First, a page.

Resumption of Lockerbie Trial Delayed by Defense Pleas
The resumption of the trial of two Libyans accused of the 1988 Lockerbie bombing hit a new glitch Tuesday with behind-the-scenes defense pleas for more time to probe evidence allegedly linking the downing of the jet with a Palestinian group and the Balkans.
A court source told AFP that the defense team, in a closed session with prosecutors and judges, was demanding the extra time because of a lack of cooperation by the German federal police.
She said a decision on a new adjournment would not be announced before 1300 GMT.
"They're arguing that they may be able to soften up the German police if they were granted another week or two," said the source. "The alternative would be to go to letters of request, which could last at least three months."
Letters of request -- a formal request for specific police information -- would be transmitted by the ad hoc Scottish court here to the British government, to the German government, to a German court, which could then order the German police to cooperate.
"The delay is now being caused by a hearing in chambers regarding letters of request," a spokesman for the Scottish court told reporters around noon, two hours after the scheduled resumption.
If another delay were granted, it would be the fifth so far in this marathon trial before a Scottish court in session at a former US military base.
Abdel Basset Ali al-Megrahi, 48, and Al-Amin Khalifa Fhimah, 44, have been on trial since May on charges of blowing up the Pan Am Boeing 747 over Scotland on December 23, 1988, killing all 259 people aboard plus 11 on the ground.
A week ago, the three Scottish judges hearing the murder and conspiracy charges granted a fourth postponement after the defense moved for time to verify the mysterious new evidence in Europe, the Middle East and the United States.
Defense lawyer William Taylor said it concerned the making of the bomb and the way it was smuggled onto the London-New York flight, as well as a German investigation into the Popular Front for the Liberation of Palestine-General Command (PFLP-GC).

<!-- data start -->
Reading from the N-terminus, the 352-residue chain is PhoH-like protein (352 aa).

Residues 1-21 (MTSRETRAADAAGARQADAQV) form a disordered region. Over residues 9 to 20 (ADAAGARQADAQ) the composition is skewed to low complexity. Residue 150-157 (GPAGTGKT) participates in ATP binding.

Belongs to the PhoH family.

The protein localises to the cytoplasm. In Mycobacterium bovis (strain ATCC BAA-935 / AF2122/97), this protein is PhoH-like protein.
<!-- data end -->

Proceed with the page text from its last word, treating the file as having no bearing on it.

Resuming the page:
He said the information establishes hitherto unknown links between an investigation by the German federal police (BKA) and the PFLP-GC.
"It purports to provide information as to the manufacture of the bomb and to give explanation as to how that bomb got on the plane," he said.
Previous witnesses have testified BKA was involved in the early stages of the investigation into the downing of Pan Am Flight 103 over the Scottish town of Lockerbie.
Scotland's top prosecutor Colin Boyd meanwhile announced that highly sensitive information had emerged from a foreign country "other than the United States" that could affect the outcome of the trial.
Taylor said his team's enquiries involved questioning witnesses in an unnamed European country, using a Serbo-Croat translator. Serbo-Croat was spoken in the former Yugoslavia.
The defense lawyers claimed before last week's adjournment that the new evidence could bolster their case and that the PFLP-GC were the real villains in the bombing.
The trial, fruit of a 1998 compromise brokered by former South African President Nelson Mandela with UN participation that persuaded Libyan leader Moamer Kadhafi to hand over the suspects, is unprecedented in legal history.
Under the deal, this patch of Dutch soil has been declared Scottish territory for the duration of the trial, which is being held under Scottish law and, for all intents and purposes, in Scotland -- CAMP ZEIST, Netherlands (AFP)
© 2000 Al Bawaba (www.albawaba.com)